Wednesday, October 19, 2005


Underwater archaeology impossible at Tang-e Bolaghi


Mehr News
October 18, 2005

TEHRAN -- Underwater archaeological works will be impossible at Tang-e Bolaghi after the Sivand Dam devours the ancient site, the Iranian director of the joint Iranian and Italian team working at the site said on Tuesday.

“Underwater archaeology is only practical in oceans and seas in which the water is stagnant in the deep area. The reservoir of the Sivand Dam will be filled by the Polvar River, thus causing a constant flow of water into the dam. The river will then deposit mud behind the dam and the archaeological sites will be buried under sediment,” Alireza Asgari added.

“The large extent of the silt will entirely cover Tang-e Bolghi, so that there will be no trace of the site after 100 or 150 years when the dam expires. The layers of sediment will also gradually spoil the dam by raising the level of water to the crest of the dam,” he explained.

Teams of Italian, Polish, Japanese, French, German, and Australian archaeologists have been assigned to save 129 ancient sites in Tang-e Bolaghi.

“The officials of the dam as well as the teams of archaeologists know that Tang-e Bolaghi will meet its death when the ancient sites are submerged and also know that underwater archaeology would be a futile effort in this case. Thus, they have decided to arrange the filling time (of the reservoir) in such a way that more excavations can be carried out,” Asgari said.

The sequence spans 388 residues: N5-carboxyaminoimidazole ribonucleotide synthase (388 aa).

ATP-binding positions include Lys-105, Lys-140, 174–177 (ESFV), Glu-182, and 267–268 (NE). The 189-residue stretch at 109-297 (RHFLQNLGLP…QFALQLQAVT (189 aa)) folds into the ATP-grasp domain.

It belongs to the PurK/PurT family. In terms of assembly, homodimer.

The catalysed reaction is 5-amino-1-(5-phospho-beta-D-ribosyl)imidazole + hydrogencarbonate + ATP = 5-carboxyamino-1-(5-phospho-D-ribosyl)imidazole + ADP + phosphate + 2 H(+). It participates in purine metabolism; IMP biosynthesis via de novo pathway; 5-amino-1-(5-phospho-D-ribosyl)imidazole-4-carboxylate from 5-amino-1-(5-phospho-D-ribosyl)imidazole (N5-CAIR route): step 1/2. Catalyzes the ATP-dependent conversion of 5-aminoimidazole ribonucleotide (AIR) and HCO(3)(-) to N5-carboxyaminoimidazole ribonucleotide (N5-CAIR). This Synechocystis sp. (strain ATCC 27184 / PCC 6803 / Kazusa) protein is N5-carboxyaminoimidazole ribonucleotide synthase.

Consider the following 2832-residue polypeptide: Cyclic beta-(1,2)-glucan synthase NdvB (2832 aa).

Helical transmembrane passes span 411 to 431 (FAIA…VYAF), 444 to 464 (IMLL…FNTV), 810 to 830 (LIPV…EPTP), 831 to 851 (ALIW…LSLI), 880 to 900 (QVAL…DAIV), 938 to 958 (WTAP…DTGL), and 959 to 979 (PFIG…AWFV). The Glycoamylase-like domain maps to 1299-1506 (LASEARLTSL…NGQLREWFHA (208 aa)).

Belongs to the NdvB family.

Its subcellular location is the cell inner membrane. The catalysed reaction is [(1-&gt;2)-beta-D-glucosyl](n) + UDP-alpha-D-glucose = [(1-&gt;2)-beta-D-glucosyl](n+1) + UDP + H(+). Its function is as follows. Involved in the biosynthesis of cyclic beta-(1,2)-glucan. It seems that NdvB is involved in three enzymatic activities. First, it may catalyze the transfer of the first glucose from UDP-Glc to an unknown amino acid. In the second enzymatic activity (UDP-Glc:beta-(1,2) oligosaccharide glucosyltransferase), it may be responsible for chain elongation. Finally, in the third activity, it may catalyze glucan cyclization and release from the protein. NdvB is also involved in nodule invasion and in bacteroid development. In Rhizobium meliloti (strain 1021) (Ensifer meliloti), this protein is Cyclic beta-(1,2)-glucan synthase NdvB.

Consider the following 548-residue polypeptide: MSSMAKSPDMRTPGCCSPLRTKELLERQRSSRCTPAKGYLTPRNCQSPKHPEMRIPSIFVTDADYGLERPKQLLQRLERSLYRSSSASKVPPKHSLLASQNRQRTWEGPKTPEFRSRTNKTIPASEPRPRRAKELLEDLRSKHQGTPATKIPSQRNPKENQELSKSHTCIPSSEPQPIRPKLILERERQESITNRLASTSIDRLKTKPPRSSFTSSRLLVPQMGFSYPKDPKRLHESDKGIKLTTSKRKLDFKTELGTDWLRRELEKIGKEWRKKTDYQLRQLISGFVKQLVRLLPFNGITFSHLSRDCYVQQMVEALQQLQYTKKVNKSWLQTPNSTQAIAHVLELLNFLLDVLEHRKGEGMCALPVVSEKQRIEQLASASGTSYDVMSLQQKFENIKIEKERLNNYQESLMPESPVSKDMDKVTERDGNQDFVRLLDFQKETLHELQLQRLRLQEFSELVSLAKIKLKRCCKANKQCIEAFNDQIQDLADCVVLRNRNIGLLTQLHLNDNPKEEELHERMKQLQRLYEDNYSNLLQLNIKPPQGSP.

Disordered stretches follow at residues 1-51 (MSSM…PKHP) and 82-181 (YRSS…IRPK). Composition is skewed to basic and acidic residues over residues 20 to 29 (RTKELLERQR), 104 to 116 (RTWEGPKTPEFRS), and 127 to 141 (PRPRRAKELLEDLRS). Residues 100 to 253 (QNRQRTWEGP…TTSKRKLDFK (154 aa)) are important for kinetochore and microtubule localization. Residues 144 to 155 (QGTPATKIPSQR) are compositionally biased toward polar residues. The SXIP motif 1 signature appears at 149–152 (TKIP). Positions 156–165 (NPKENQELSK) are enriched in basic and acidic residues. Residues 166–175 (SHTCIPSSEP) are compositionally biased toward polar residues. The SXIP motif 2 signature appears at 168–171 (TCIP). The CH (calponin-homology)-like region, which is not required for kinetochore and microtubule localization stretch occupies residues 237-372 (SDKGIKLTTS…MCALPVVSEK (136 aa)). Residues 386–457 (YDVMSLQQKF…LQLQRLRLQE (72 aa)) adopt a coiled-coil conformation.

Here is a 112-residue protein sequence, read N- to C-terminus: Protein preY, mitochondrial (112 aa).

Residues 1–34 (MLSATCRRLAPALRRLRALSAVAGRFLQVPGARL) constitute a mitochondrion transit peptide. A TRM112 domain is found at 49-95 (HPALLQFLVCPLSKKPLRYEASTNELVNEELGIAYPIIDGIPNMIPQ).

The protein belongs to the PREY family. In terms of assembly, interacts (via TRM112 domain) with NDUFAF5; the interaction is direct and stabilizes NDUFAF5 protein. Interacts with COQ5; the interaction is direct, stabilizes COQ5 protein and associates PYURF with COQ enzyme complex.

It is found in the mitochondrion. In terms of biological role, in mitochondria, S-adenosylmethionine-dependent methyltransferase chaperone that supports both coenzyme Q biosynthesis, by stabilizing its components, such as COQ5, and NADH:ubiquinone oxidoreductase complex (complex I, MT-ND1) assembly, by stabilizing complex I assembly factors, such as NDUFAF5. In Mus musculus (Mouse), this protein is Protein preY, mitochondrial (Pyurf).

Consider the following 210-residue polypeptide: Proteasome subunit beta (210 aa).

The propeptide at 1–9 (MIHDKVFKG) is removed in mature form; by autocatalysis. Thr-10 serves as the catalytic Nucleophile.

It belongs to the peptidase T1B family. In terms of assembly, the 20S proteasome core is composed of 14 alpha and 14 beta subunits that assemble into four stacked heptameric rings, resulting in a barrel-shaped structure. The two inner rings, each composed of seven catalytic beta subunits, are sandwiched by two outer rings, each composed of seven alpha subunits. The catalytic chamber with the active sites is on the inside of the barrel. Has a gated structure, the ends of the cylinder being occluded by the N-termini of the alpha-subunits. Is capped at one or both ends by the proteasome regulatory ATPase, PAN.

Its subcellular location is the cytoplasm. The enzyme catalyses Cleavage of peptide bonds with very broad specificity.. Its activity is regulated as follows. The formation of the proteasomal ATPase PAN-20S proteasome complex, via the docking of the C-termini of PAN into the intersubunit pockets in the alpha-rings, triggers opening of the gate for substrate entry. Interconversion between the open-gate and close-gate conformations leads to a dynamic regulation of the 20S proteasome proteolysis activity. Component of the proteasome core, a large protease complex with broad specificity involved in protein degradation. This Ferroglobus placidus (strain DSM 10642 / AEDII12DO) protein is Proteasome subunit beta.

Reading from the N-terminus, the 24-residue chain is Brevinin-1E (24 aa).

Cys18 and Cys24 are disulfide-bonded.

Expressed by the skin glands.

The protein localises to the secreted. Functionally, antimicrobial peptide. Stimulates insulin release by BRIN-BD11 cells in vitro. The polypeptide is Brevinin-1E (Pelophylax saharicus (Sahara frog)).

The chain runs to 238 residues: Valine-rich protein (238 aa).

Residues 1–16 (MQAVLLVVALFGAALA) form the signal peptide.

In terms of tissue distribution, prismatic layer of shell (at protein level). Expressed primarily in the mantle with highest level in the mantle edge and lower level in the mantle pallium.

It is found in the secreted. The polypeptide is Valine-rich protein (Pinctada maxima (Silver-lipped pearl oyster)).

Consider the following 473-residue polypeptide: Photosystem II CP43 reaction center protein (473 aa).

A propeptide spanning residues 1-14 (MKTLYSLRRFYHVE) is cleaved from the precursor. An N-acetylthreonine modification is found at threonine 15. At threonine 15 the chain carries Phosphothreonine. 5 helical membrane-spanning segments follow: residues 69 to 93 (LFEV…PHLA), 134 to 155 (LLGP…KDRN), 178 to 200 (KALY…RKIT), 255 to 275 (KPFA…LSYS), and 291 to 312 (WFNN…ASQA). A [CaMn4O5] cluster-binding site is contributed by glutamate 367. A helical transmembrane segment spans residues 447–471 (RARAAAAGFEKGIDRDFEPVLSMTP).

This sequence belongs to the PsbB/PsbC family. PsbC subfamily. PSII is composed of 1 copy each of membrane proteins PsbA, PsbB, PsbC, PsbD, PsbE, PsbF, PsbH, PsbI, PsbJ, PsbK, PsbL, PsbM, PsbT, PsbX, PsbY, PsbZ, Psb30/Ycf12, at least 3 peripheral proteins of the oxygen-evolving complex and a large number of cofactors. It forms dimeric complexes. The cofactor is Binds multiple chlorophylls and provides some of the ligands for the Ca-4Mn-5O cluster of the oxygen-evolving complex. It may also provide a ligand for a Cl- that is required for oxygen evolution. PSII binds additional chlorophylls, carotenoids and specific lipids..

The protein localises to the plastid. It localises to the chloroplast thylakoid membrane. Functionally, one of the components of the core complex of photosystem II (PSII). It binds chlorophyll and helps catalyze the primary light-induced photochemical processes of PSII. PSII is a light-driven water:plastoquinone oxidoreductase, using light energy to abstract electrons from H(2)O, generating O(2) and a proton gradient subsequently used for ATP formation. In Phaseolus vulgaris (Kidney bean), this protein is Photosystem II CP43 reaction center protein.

Officials in charge of the Sivand Dam Project had recently announced that the dam would come on stream on February 1, 2006. Nevertheless, the dam was originally scheduled to become operational in March 2006!

“We chose the day February 1 since it coincides with the first day of the Ten-Day Dawn (the anniversary of the victory of the Islamic Revolution). In addition, the winter rain and snow will help fill the water reservoir up to 30 million cubic meters,” the executive manager of the dam project Jalal Jamei said on October 15.

Once part of the renowned imperial route to Persepolis and Susa, Tang-e Bolaghi will be flooded by the Polvar River when the Sivand Dam is completed. Part of Pasargadae will be buried under mud, and even the mausoleum of Cyrus the Great is believed to be at risk.

Tang-e Bolaghi contains sites from the Neolithic and Paleolithic periods, the early, middle, and late Elamite era (2700-645 BC), and the Sassanid era (224-651 CE).

Experts believe that the water stored in the dam’s reservoir will increase humidity, which will later damage the foundations of the palaces.


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